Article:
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to Section One | to Arts & Entertainment
posted Friday, September 6 2013 - Volume 41 Issue 36
Live and local: Pacific NW artists help make Bumbershoot 2013 memorable
Arts & Entertainment
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Live and local: Pacific NW artists help make Bumbershoot 2013 memorable

by Rahul K. Gairola - Special to the SGN

BUMBERSHOOT
SEATTLE CENTER
August 31 - September 2


Bumbershoot 2013 was tagged with the slogan 'Art in the Great Northleft,' an allusion both to the Seattle region's geography and to its reliably progressive political leanings. If highlighting local musicians while articulating political sentiments and visceral emotions was the goal of this year's lineup, then this was one of the greatest Bumbershoot festivals ever to grace the city. The roster exposed attendees to a diverse array of talent while making abundantly clear why Seattle has an international reputation for left-leaning politics and world-class musicians. For a number of reasons, this year's festival did a particularly excellent job in paying homage to artists who call the Pacific Northwest home. Here are just a few examples of why this is so.

Heart's evening headliner performance undoubtedly crowned Saturday's lineup, but was also memorialized by the homegrown acts that preceded the Wilson sisters. Beat Connection, whose members were asked to take Icona Pop's place at the last minute, were onstage within days of moving and graduating from the University of Washington. Bandmate Reed Juenger exclusively told SGN, 'The UW was a great place to expose ourselves to a bunch of art/science/ literature/parties/cool people/shitty people/music, and sort of slam it all together. I did the DXARTS [Digital Arts and Experimental Media] program at UW so it was a lot of really experimental sound and video art that sort of served as a reverse affirmation of pop music. Some of the experimentalism I hope still shines through a bit.'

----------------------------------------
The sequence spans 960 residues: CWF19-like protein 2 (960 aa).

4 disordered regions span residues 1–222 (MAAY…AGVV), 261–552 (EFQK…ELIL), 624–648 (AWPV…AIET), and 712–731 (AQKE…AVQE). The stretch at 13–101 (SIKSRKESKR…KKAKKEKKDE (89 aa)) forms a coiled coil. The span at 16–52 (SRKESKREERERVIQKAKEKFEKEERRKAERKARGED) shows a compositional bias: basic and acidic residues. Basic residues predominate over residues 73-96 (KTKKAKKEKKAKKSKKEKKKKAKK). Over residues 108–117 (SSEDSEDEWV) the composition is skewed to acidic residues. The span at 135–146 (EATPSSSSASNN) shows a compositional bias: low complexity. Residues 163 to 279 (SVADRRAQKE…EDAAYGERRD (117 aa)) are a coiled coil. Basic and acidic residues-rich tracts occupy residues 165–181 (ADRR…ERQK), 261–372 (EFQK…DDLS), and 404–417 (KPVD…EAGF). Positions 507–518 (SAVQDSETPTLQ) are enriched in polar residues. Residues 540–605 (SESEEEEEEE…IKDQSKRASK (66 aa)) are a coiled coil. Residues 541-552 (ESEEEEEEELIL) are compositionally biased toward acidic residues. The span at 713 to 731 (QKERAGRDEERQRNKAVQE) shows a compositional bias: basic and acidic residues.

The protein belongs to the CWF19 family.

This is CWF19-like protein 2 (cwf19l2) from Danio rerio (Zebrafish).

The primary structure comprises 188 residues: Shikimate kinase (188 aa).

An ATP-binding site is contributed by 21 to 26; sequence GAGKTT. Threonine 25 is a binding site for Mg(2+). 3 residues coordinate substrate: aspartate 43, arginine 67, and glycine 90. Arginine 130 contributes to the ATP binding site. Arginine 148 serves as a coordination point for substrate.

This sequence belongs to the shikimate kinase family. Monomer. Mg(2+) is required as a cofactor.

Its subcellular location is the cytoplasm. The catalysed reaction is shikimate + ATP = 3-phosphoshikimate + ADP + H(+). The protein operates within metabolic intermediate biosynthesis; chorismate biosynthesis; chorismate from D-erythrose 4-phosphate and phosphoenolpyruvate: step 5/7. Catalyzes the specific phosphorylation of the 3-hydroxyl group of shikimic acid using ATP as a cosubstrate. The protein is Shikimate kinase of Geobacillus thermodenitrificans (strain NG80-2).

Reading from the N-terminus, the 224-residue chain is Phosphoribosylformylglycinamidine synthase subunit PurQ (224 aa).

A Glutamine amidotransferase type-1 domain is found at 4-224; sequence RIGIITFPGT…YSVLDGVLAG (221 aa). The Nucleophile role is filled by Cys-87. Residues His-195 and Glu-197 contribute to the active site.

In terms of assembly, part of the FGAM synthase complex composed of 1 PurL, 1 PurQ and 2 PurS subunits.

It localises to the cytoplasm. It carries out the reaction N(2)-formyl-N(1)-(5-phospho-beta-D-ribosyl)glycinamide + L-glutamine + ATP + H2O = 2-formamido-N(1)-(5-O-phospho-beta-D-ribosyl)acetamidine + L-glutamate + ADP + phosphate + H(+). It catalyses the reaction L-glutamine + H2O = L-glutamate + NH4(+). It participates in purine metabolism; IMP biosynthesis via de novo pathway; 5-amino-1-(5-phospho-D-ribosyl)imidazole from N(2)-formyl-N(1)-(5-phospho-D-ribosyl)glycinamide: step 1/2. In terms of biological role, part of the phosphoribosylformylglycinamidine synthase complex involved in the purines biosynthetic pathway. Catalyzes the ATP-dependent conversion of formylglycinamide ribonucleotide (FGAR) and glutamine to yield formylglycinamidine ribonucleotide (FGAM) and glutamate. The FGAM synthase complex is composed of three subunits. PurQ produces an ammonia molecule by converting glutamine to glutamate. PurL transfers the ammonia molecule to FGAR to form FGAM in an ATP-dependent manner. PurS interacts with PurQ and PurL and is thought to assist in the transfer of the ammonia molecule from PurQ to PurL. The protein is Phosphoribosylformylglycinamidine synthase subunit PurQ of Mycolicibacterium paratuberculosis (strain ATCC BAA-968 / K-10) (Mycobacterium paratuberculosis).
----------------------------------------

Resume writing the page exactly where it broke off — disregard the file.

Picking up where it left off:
Juenger's hope was abundantly clear with the band's melodic performance, which included a horn section. Bellingham native Kris Orlowski, whose sets are also well regarded for diverse instrumentation, delivered a powerful and poignant performance of local indie folk rock. In another exclusive chat with SGN, Orlowski gingerly confessed, 'For local bands, Bumbershoot presents an opportunity to play a show that is uniquely Seattle. Getting to play right under the Space Needle during sunset was pretty unmatched for us, as was singing 'Time After Time' by Cyndi Lauper with 600-plus new friends.'

STUPENDOUS SISTER ACTS